I agree that the medical advances that were just dreams 20 years ago are rapidly coming to pass. What concerns me is at what cost? Imagine that as you reach your old age (whatever number that might be, 85,95,150) you are told by your doctor (or technician, perhaps) that you can live another 10, 20, 30 years, but you will need an operation, say a new, improved artificial heart as well as a new artificial vascular system. Suppose that the technology exists to accomplish this, but it will cost 6 million dollars. Where does the money come from? Does this mean that only the wealthiest of us will survive? Wont this place intolerable burdens on an already overburdened health care system, not to mention an already over crowded planet? Where will our health care dollars be spent…keeping geezers alive or on the young? Who decides? I imagine that, as power normally rests with the elders, that we will spend the resources keeping the elderly alive, possibly forever, eventually. As we move closer and closer to living as bionic creatures, surely the science involved in immortality is not that far off…maybe not our lifetime, but soon. Does this mean that only Americans and Western Europeans will have the resources to live forever? And wont global politics change as a result?

Yes; Longevity is way too much of a good thing.

We all should stop at 50.

What about future shock? I’m only 34, and I’ve already seen way too much change in my lifetime.

I suspect that the next 100 years will bring advances that signifigantly increase the amount of wealth available and minimize the amount of human “work” that needs to be done. Truly, medicine and treatment should be a universal right. Most likely, however, the best tech will go to the wealthiest first, and then it will get cheaper.

Undoubtedly, if immortality (or relative immortality) treatments become available, and they are kept out of reach of the general public, 2 things will most likely happen:

War & Crime.

You think 80% of the world will sit by and die while 20% live on and on? And if you think Joe Blow will pay alot for a vile of Coke or a bag of kind bud, imagine what he would pay for an illegal shot that knocks ten years off his life. If it’s done, it needs to be available to everybody.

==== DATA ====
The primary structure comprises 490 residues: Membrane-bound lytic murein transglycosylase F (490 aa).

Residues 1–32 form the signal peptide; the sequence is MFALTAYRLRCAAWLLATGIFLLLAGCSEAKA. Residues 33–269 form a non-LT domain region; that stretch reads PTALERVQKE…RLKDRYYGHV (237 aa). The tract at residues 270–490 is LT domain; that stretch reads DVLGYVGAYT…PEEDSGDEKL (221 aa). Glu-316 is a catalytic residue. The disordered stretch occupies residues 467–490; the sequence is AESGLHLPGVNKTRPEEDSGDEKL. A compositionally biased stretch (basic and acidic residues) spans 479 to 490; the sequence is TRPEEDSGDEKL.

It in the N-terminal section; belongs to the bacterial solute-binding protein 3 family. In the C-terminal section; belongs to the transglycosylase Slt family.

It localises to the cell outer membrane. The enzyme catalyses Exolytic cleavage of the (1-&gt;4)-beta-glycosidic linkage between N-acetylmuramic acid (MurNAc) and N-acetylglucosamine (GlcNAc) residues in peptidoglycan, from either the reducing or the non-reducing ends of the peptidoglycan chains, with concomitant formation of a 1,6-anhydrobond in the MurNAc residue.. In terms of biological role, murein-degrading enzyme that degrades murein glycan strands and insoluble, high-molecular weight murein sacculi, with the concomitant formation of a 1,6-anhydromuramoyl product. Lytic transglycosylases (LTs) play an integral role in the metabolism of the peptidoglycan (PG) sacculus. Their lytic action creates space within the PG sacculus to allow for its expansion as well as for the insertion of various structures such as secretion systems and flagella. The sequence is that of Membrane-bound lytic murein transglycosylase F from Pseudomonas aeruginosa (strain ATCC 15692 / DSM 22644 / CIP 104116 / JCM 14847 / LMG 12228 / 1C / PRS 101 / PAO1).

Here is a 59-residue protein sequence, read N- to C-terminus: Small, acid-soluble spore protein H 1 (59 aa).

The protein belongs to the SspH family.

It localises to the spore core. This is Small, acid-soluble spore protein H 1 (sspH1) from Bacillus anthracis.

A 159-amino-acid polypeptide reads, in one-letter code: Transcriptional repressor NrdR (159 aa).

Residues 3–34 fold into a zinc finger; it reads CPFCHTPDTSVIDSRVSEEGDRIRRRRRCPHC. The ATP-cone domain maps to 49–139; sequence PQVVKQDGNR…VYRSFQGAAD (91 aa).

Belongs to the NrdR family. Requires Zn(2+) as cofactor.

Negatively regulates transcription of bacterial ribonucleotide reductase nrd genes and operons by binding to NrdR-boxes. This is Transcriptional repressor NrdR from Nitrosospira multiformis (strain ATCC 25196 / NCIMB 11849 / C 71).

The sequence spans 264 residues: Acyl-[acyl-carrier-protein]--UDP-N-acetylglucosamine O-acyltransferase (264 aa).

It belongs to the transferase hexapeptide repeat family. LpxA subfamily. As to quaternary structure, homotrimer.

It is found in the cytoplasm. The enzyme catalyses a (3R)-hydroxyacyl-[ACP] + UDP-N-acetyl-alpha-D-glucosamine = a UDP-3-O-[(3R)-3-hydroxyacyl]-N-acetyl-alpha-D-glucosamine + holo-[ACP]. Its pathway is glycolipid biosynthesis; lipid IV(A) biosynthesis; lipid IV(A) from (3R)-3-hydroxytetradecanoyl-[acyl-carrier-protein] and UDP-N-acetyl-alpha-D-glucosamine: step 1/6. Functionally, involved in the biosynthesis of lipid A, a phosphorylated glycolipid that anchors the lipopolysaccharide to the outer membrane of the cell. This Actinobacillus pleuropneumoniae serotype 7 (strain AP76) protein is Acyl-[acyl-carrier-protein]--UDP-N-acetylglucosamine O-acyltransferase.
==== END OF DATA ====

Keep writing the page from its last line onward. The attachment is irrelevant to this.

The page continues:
DaLovin’ Dj

There is another aspect of this question that has been ignored so far. What if there is an afterlife? I am not a Christian, but I think that we must have been created for some purpose. Perhaps we should be more anxious to move on to the next plane of existence. On a related topic, Muslim fundamentalists seem to be more than ready to die. Would they partake of the “longevity drug” if it became available?:confused:

I sure as heck hope it’s not available to everybody… not unless we start getting a good portion of the population off this ball of dirt in the mean time.

One of my favorite SF theme’s on this is after it’s discovered, anyone can get it… if they sign up to be shipped off to another planet.

This doesn’t seem all that unreasonable to me. So you would be guaranteed a natural lifespan on Earth, but if you go for the longevity treatments, you have to move offworld (the moon, Mars, space stations, or asteroid colonies) to make room. A whole new potential for wealth crops up. A young Earther (hijacked that term didn’t I?) who wouldn’t mind moving to Mars could sell his slot on the Earth to an older person who wishes to remain on this old ball of dirt, but who chooses to take the immortal pill.

Of course, once the colonies get big enough, they will want to regulate population numbers themselves, so we have to continue to move outward. We’re definately gonna need the acres that are available on Venus, the Asteroid Belt, and all kinds of moons if humans start living for hundreds or thousands of years.

DaLovin’ Dj

We’re gonna need alot of suicide machines.

well, I did find this book the other day titled “How to serve Man”…